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The power of the cross

April 6, 2017
Father Charles Puthota

There is a story from William Barclay about a missionary in rural India who had just finished telling the story of Jesus to a crowd of people. Then he began showing the life of Jesus in lantern slides thrown against the whitewashed wall of a house. When the cross appeared on the wall, a man rose from the crowd and ran to the front of the wall. “Come down from that cross, son of God,” he cried. “I, not you, should be hanging there.”

As we begin Holy Week this Palm Sunday, we are profoundly moved by what Jesus will face on Good Friday. The cross has the power to cut through our hearts and convict us. All the sin and evil of all time in the world conspired to have Jesus crucified. In his death, we have found life. In his sacrifice, we have been ransomed. In his crucifixion, we have been redeemed from the ancient forces of darkness and evil. Thanks to Jesus’ death on the cross, we are filled with grace; we are free; we can hope; we are at peace; we are now the children of God capable of the fullness of life. Hence the proudest symbol of our faith: the cross.

Aided by prayer, penance, and charity in Lent, we have arrived at Palm Sunday, to journey with Jesus to the cross. The symbols are clear. The palms are held up. Hosannas are shouted, but Jesus rides a donkey, not a warhorse. He is king in a radically different sense. His kingdom is characterized not by pomp and power, servitude and fear, but by love and service, by freedom and peace, by humility and sacrifice. He is the king who refuses to lord it over us. He is the king who would wash the feet of his people, a king who will throw his life away so that we may have life and have it abundantly.

The word of God dwells on Jesus’ suffering. The suffering servant in Isaiah prefigures Jesus and speaks for him. The Responsorial Psalm 22 alludes to Jesus being mocked and abandoned, but he will continue to trust in God. Paul in the ancient Christological hymn celebrates Jesus’ self-emptying humility and obedience to the point of dying on the cross, only to be exalted by his father above everyone and everything. The Passion narrative from Matthew shows Jesus, the son of God, suffering silently, fulfilling the prophecies of the Old Testament.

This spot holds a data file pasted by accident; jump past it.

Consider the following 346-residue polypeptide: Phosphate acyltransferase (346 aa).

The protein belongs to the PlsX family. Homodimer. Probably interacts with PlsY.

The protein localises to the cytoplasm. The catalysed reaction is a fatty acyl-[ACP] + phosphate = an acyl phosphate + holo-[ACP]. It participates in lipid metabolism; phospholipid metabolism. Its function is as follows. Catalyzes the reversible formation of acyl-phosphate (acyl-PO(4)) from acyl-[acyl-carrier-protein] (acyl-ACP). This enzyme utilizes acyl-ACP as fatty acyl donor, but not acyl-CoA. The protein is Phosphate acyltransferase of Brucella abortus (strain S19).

The divine mysteries we enter this Holy Week are pivotal in the life of Jesus as well as in our own. These are the days for which the first days of Jesus existed. His incarnation, his birth, preaching, teaching, healings, driving out the demons, table fellowship with sinners – everything is meant as preparation for these days when he will enter Jerusalem, preach his final message, wash the feet of his disciples, institute the Eucharist and priesthood, will be betrayed, arrested, will die on the cross, and rise from the dead.

We are not spectators of the last days of Jesus. Our lives are intimately connected with these events because they are life-giving mysteries. Our salvation, our ability to see redemptive grace in suffering, our battles against evil in the world, our capacity to make sense of human existence, our hope for resurrection after death – all these are possible because of the suffering, death, and resurrection of Jesus. Our dying and rising in the midst of life is possible because of Jesus’ dying and rising from the dead. The grace we experience every moment flows from God, thanks to the death and resurrection of Jesus. The abiding grace of the Holy Week, therefore, is for us to be renewed in faith and love as we walk with Jesus through Via Dolorosa, stand with Mary at the foot of the cross, and rejoice with Jesus in his resurrection.

Puthota_Fr. Charles, new- web 100x125Father Puthota is pastor of St. Veronica Church, South San Francisco, and director of pastoral ministry for the archdiocese.

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